It is interesting (and probably telling/meant to be/stars aligning/etc) that most of my graduate studies have consisted of behavior change ideas, concepts and theories. In all of that work, however, you never learn how to change your own behavior (maybe it is an assumption that being in the field of public health you might practice what you preach...ha!)....but, I do think it has been quite interesting and informative to be able to see, first hand, how behavior change plays out and what struggles come about in the process....but I digress...
The actual point of this blog I've noticed, over the course of this journey, some stages/mind sets that I have experienced along the way. I think the first month was easy (anyone can change a behavior for a month) and maybe my rationale for not drinking was more surface level. Then once I passed that three month mark I began to realize the benefits, the positive changes on my life, the changes in my personality, and really started to believe in my decision. And for about 5 months after that I strongly believed in my decision, received a TON of support from friends and family, and each day confirmed why I was abstaining from alcohol. Now, and for the past couple of months, I have continued to stick to my guns and have noticed that my thinking process has changed from being an internal process to being a comparative/external process. In other words, I have been comparing myself to others more, whereas before I felt confident and independent and successful and sort of unique (in a good way).
As I have mentioned before, humans rationalize their decisions to match with their actions. So since I have retired from drinking, I have had to change my view on alcohol to coincide with my behavior. Which I have been able to do quite successfully. Now, I believe, the issue is for me not to push these new found views on others. I have said before that a wise man once told me to remember that "just because I have a headache, doesn't mean the whole world needs to take an aspirin". Which I strongly believe. Just because I decided to quit drinking, in NO way, means that others need to do the same. BUT, I will say that keeping my mind in check on that notion is difficult. Think about it...if I have told myself that my sobriety is great, and I feel healthy, and I am no longer making stupid decisions, and I don't use it as a crutch to make life easier or relieve stress...then imagine how difficult it is to hold onto those feelings, AND not view others differently for going against them when I see those close to me drinking. I think on the positive side, I notice these thoughts (my questionable views about other people, my interpretations on their use of alcohol) as soon as they entire my mind, so I am able to refocus myself and realize that they are them and I am me and everyone is different...and to realize that I quit because alcohol was in no way, shape, or form benefiting my life....I didn't quit because I drank socially/healthfully and was able to control myself.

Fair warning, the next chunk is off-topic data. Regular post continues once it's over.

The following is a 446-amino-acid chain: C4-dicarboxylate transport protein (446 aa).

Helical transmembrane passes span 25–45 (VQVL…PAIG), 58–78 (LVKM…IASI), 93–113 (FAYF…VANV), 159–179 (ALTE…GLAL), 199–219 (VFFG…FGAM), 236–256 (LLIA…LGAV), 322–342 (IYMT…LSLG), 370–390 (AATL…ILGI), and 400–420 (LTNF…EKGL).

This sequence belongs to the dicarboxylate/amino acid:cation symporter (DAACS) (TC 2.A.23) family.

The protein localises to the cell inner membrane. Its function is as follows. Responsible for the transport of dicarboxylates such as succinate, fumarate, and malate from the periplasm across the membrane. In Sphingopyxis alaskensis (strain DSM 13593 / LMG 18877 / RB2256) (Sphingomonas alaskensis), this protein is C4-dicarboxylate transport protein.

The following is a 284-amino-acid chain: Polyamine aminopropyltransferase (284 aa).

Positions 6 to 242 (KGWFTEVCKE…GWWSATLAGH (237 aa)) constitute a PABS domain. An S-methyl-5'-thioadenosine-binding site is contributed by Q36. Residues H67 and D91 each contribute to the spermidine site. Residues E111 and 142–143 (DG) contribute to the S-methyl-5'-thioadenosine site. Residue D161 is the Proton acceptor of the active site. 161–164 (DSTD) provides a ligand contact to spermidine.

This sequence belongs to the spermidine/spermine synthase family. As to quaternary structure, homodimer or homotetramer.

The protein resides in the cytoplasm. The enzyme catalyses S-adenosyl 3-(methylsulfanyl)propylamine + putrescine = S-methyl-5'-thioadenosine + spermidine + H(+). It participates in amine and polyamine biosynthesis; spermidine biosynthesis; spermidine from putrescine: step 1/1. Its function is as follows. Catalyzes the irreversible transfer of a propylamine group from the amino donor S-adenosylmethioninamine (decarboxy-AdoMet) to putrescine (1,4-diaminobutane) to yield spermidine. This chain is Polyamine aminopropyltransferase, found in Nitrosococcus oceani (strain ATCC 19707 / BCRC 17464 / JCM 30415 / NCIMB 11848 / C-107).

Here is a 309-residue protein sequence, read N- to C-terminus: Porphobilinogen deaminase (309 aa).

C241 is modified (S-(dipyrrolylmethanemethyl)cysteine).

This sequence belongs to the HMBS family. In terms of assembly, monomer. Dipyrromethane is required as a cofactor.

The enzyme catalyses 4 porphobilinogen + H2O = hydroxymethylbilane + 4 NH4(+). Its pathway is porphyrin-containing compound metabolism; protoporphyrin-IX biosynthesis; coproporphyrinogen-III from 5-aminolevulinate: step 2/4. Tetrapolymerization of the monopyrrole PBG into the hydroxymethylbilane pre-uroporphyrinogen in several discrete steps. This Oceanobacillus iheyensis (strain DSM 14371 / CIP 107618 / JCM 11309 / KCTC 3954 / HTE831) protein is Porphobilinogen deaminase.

But I will say that I can see why behavior change for drug addicts, smokers, etc is very difficult when your social network are users. And while this might be somewhat of an exaggeration, everyone I know drinks...regardless of what level of drinking they engage in, bottom line is everyone does drink. So when doctors, social workers, therapists tell recovering drug addicts to remove themselves from the unhealthy environment and find different friends- that works for them....but for me to remove myself from an environment of alcohol use is basically impossible. And I don't really believe that anyone will understand this social and mental conflict until they have experienced it...but it is hard.
And I don't say this to make anyone uncomfortable...as always, this is my decision, my battle, and my life. And I want to continue to live and be social in this environment which will require me to work through this mental battle...and in the end (silver lining) make myself stronger. But I just wanted to share this interesting mental process I have been going through. Each day is different...full of different thoughts and views, different interactions with alcohol and sobriety, and different levels of affirmation and questioning of my decision.